| Tex. | Jul 1, 1879

Bonner, Associate Justice.

This is an appeal from the Disti’ict Court of Leon county, in the matter of the contest of an instrument purporting to be the last will and testament of J. W. Warren, deceased. The probate was resisted by appellees, W. H. Brown and others, as the heirs at law of J. W. Warren, upon the ground that the will was a forgery. It was attested by D. E. Shumate and Ebah Hallowell, as subscribing witnesses, who testified to its due execution as required by law.

There was a verdict and judgment against the validity of the will, from which W. M. Johnson and D. 0. Warren, as executors named therein, the latter being also a beneficiary thereunder, prosecute this appeal.

We do not deem it necessary or advisable, in view of the judgment we shall render, to discuss all the alleged errors assigned, nor shall we dispose of them in the order assigned.

*75The facts in regard to the depositions of Robert Lacy are not sufficiently presented in the record so that we can advisedly pass upon this objection.

We are of opinion that the proposed testimony of D. 0. Warren was not sufficiently material to the issue to authorize a reversal of the judgment because rejected by the court.

Some of the charges asked by the plaintiffs, Johnson and Warren, (as, that the testimony of one positive, unimpeached witness is entitled to more credit than many merely negative witnesses, and in directing the jury as to the rules which should govern them in discriminating between the witnesses,) were charges upon the weight of testimony, deductions of fact, and ordinary rules of reason, proper to be considered by the jury and legitimate in argument before them, but not rules of law to be obeyed by them, which would be embraced in a charge by the court. (Brown v. The State, 28 Tex., 200; Parrish v. The State, 45 Tex., 55; Sparks v. Dawson, 47 Tex., 147.)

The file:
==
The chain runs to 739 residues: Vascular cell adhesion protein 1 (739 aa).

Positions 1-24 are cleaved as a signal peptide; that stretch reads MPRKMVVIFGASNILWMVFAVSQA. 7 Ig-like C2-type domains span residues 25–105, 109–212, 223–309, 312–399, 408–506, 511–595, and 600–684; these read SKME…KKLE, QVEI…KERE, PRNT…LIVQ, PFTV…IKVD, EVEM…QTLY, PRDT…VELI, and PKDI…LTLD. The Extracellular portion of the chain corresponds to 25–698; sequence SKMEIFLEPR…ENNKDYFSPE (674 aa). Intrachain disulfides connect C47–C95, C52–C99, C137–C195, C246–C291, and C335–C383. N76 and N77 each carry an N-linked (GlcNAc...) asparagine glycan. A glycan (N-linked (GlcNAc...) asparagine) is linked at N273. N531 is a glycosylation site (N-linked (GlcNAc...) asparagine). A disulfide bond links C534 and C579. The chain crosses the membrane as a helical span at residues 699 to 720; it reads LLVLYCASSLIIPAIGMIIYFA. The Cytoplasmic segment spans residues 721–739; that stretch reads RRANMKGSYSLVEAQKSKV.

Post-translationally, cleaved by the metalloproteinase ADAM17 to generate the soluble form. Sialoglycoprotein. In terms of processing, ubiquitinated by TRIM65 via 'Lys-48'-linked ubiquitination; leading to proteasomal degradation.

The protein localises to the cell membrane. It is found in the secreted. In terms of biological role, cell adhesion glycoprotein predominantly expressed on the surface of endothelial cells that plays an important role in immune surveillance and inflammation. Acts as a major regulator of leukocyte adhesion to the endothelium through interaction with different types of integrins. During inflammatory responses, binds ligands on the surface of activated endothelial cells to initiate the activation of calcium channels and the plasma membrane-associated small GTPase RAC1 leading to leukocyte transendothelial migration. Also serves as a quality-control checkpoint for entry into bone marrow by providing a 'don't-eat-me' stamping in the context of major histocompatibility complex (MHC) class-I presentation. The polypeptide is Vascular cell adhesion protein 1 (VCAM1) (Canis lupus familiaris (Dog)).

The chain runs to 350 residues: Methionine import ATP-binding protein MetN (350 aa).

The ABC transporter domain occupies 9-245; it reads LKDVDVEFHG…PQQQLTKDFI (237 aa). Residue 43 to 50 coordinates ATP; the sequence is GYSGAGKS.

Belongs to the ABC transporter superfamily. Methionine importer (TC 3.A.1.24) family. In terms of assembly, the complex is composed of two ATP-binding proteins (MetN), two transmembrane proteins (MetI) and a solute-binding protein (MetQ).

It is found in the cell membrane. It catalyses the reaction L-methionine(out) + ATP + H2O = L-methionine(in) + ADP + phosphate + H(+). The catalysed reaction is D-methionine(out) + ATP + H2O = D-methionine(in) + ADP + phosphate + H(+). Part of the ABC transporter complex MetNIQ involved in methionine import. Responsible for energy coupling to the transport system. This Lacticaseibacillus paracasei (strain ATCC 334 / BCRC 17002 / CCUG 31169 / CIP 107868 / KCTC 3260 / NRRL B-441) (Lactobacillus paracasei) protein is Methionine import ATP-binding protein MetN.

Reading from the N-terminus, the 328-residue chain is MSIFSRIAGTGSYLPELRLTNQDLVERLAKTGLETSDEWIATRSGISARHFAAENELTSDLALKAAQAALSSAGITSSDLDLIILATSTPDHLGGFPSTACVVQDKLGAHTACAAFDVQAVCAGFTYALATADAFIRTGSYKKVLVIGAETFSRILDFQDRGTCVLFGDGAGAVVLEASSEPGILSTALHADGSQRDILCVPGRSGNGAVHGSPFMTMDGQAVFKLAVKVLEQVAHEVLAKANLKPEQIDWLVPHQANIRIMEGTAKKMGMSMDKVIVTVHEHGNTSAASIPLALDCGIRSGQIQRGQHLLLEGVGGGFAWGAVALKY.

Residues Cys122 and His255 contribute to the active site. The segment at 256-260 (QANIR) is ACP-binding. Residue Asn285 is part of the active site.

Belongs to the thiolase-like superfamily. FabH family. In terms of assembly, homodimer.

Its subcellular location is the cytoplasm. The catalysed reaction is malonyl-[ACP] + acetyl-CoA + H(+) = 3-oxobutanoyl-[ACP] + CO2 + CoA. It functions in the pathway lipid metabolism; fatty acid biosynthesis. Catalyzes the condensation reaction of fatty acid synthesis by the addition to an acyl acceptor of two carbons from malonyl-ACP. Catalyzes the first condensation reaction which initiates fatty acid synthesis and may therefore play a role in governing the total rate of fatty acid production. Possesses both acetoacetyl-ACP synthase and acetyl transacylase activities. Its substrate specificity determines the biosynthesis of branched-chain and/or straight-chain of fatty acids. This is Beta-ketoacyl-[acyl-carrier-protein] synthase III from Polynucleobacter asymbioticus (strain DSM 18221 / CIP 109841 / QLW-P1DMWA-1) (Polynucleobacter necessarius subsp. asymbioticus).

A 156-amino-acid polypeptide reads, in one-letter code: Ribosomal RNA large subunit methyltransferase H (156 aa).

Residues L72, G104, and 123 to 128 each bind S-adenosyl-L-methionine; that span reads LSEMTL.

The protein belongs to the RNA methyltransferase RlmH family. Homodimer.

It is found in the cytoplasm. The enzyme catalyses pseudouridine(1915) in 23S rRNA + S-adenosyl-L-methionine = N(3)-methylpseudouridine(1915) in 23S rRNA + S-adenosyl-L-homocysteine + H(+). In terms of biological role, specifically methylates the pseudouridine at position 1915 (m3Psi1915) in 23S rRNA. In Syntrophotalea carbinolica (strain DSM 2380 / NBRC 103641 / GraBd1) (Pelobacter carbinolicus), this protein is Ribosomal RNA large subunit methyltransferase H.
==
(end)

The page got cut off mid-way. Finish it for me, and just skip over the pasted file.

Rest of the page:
We think the court properly refused the special charge asked, that the credibility of a witness is referable to the time of the act in question, and not to the time when he is called to testify.

If the witness Shumate, before the trial, made statements in regard to the execution- of the will contradictory to those sworn to by him on the trial, it was not error to permit the witnesses Thomason and Burroughs to prove this, although Shumate may have then testified that he did not remember to have made them. Though formerly a disputed question, Mr. Phillipps thinks the better opinion is to admit the testimony, and this is the rule adopted by this court in Weir v. McGee, 25 Tex. Supp., 82.

The fact that the witness may have made the contradictory statements, and not his recollection of them, is the basis for their introduction to impeach him. The object of the preliminary examination is to give an opportunity for explanation. The testimony, however, was proper for the considera*76tion of the jury, not to prove affirmatively the matter in issue by his first statements, but negatively only, by discrediting his testimony; and the court, by appropriate instructions, should advise the jury of the purposes for which the testimony is admissible.